7. 7 James_Nostack
    March 17, 2010 at 3:41 pm

    “I agree with Jeff that having a leader take charge of the investigation would help; there’s plenty of player power waiting to be claimed, and I’d gladly work with whoever emerges as the driving force.”

    Oh, from a player’s perspective, that’s already happened. The party leaders are John, Maldoor, and Ookla, handling our “foreign policy,” “magic & logistics,” and “security policy” respectively.

    They do a great job! As a player, I don’t really mind ceding most of these decisions to them.

    But – they are the most risk-averse members of the group. And that’s not an accident! First, because wise, careful, cautious people are the types of guys you’d want, to make hard decisions. Second, D&D punishes hasty play excessively, so those players whose characters survive to higher levels likely learned the value of caution.

    And that’s fine. But from our side of the screen, it’s not clear when we’re faced with a “hard” decision or a purely trivial one, so everything defaults into the “I use ESP on the trash!” level of paranoia.

    I think D&D needs more urgency – like, an explicit time limit in turns, or harsher wandering monster penalties, or something – so that players have an incentive to be reasonable.

  8. March 17, 2010 at 10:40 pm

    I think this whole thread is void because James neglected to mention that there was a string of bells above the trash. That changes everything.

    I had no problem with the pace of The Guano On The Staircase and would be kind of appalled by a big effort to sidestep this sort of thing. It’s part of what I sign up for when I come to a dungeon crawl game. I wasn’t one of the two scouts so mostly tried to keep my mouth shut (though I got entangled in an exchange about of whether you call the little ding thing in a bell a tongue or a clapper [both hood]), but internally I “solved” the trap within a minute or two. I just enjoyed watching the fiction get there, especially in the actions of our 15 yr old player.

  9. March 17, 2010 at 10:43 pm

    “wise, careful, cautious people are the types of guys you’d want, to make hard decisions”

    please note that I was the star of the Spirit of the Staircase post

  10. March 17, 2010 at 11:53 pm

    Mmm, that’s right, bells! What a diabolical bastard I am.

  11. March 17, 2010 at 11:59 pm

    I love this kind of stuff.

    The last time I ran Castle of the Mad Archmage at a convention, the party took 10 or 15 minutes to figure out how to deal with a trash can. Filled with trash.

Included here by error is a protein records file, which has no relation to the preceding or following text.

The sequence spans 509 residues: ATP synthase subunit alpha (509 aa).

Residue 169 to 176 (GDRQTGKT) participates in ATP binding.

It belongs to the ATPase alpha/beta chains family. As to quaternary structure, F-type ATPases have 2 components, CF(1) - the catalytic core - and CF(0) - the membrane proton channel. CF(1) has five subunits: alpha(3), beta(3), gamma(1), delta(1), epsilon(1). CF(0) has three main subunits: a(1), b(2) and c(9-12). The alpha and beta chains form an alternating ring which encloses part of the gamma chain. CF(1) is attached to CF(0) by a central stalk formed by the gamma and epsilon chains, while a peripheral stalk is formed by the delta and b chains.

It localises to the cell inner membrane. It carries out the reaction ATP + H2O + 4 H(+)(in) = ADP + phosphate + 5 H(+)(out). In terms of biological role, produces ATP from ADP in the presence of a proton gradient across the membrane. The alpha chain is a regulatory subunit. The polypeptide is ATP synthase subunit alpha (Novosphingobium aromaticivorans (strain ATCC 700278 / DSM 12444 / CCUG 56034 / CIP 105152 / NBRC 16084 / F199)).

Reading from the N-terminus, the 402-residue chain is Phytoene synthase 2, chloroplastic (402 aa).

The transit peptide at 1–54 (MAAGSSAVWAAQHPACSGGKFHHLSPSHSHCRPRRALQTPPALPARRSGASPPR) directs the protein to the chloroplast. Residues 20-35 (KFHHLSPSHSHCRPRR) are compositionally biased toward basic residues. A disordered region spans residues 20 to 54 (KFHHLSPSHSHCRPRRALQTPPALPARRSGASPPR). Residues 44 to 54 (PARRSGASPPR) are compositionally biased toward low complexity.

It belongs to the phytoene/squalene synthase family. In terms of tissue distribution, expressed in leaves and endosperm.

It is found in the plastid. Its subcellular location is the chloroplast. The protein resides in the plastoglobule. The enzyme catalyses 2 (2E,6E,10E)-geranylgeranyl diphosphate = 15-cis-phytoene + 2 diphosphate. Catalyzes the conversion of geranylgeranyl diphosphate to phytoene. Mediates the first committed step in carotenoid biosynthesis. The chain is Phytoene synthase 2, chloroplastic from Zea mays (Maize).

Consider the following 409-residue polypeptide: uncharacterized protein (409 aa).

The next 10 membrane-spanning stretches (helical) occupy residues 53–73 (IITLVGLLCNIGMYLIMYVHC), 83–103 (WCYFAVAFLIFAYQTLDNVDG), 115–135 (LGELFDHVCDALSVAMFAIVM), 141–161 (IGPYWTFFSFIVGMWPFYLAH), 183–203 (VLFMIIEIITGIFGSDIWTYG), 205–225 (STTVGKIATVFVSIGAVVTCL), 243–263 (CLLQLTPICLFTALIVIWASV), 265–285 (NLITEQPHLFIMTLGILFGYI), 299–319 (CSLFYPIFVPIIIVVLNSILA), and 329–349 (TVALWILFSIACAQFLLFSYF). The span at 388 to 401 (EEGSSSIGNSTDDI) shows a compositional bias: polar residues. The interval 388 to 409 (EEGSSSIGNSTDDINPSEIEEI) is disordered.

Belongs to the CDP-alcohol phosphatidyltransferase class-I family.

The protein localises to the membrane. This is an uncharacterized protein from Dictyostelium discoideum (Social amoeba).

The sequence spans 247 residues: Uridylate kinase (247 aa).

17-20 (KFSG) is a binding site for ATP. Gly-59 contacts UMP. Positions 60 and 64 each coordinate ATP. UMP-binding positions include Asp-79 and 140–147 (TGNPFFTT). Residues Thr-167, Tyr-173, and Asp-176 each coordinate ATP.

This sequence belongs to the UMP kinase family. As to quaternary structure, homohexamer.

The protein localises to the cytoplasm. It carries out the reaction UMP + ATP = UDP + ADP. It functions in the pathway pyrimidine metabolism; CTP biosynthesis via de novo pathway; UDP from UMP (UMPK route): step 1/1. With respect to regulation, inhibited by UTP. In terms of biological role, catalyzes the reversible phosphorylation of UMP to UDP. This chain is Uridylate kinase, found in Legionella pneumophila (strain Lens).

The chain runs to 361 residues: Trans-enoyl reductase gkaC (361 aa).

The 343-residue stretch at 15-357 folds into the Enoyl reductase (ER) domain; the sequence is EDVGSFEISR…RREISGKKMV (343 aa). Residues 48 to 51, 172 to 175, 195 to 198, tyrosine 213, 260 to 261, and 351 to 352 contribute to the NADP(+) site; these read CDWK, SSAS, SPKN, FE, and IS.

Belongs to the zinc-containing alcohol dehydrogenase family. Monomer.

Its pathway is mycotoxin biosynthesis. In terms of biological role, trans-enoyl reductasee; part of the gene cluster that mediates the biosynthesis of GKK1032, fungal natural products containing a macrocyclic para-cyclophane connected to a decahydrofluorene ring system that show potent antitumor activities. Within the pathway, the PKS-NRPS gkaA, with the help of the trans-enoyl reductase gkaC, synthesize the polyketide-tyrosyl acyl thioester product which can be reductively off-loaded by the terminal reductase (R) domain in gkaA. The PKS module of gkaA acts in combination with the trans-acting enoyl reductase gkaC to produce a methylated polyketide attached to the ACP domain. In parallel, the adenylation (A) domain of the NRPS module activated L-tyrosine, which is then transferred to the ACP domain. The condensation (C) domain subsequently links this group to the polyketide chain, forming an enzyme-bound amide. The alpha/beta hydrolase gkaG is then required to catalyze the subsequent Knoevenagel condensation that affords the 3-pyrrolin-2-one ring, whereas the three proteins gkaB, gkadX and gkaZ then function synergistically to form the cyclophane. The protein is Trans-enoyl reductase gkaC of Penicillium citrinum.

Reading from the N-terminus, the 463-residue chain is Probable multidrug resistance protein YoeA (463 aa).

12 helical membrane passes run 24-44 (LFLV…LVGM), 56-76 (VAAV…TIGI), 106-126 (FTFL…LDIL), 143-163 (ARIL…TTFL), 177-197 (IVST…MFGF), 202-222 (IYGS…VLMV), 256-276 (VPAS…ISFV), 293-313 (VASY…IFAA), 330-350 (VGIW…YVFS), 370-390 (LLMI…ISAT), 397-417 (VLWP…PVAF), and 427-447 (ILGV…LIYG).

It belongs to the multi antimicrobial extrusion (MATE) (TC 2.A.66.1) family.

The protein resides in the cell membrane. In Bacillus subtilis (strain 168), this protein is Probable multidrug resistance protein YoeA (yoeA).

12. 12 Scott
    March 18, 2010 at 1:01 am

    Did the cleric try turning the trash?

    Also, I love Eric’s responses!

  13. 13 James_Nostack
    March 18, 2010 at 1:36 am

    Invincible Overlord writes . . . “It’s part of what I sign up for when I come to a dungeon crawl game.”

    I guess my tolerance is a little bit lower. Several minutes of this is great–say, 5 to 10, especially if everyone is participating. But there has to be a point where we, as a group, reach some kind of consensus about (a) is there any evidence left to gather, (b) whether we take our chances with the Piles of Trash or retreat.

    Neither problem can ever be fully resolved in-fiction, because there’s always another idea and Wandering Monsters won’t reliably deter us. The only time limit is self-imposed, and I wish ours were just a little bit shorter.

    I think, in general, that if everyone at the table gets to ask three questions about an encounter, that’s probably enough to exhaust every avenue of reasonable investigation. At which point we can conclude gathering information, and commence arguing about the right response.

    I would suggest that once the GM makes his first Wandering Monster check, we should come to a decision even if it’s imperfect. Not because we’re afraid of the monsters, but if the GM is bored, it’s a good bet that several others are bored too.

  14. 14 James_Nostack
    March 18, 2010 at 1:37 am

    Scott, we didn’t try turning the trash. That’s a good idea! I think we might have been missing a cleric that session – we only have one, I think, in a party of about a dozen players.

  15. March 18, 2010 at 4:56 am

    Spending 10-15 min on that doesn’t seem like too long.

    But if it’s too long for group they can use eggtimer or the like. When someone gets bored to death they set out the eggtimer, group has that long to come to consensus.